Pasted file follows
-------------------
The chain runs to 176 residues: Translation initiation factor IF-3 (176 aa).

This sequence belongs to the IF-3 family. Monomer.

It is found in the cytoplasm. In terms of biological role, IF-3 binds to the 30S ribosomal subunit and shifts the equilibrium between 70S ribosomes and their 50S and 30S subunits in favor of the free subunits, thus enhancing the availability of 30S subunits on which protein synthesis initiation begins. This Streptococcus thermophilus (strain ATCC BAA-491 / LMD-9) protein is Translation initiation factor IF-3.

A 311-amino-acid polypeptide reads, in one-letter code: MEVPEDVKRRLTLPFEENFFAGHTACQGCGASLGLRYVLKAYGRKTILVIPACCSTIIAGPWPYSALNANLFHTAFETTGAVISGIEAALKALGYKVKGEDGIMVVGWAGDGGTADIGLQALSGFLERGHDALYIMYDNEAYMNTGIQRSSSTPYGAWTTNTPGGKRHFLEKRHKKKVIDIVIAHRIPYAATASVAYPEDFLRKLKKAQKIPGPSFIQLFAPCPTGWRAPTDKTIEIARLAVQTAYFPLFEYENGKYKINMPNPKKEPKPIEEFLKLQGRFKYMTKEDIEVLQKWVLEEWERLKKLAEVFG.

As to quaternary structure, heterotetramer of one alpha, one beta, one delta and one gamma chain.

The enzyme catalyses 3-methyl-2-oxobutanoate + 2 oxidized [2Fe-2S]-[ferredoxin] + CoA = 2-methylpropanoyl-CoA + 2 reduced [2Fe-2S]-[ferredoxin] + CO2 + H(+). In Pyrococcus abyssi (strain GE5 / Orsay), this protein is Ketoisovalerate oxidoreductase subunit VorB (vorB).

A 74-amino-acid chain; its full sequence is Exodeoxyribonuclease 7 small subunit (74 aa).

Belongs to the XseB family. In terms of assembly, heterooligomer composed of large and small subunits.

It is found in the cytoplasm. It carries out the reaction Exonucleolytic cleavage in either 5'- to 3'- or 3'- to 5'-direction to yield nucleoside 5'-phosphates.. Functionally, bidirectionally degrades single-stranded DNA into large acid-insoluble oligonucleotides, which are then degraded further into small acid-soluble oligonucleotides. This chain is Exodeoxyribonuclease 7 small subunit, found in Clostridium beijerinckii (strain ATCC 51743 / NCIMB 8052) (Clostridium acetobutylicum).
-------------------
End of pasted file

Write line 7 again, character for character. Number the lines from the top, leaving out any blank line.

A 74-amino-acid chain; its full sequence is Exodeoxyribonuclease 7 small subunit (74 aa).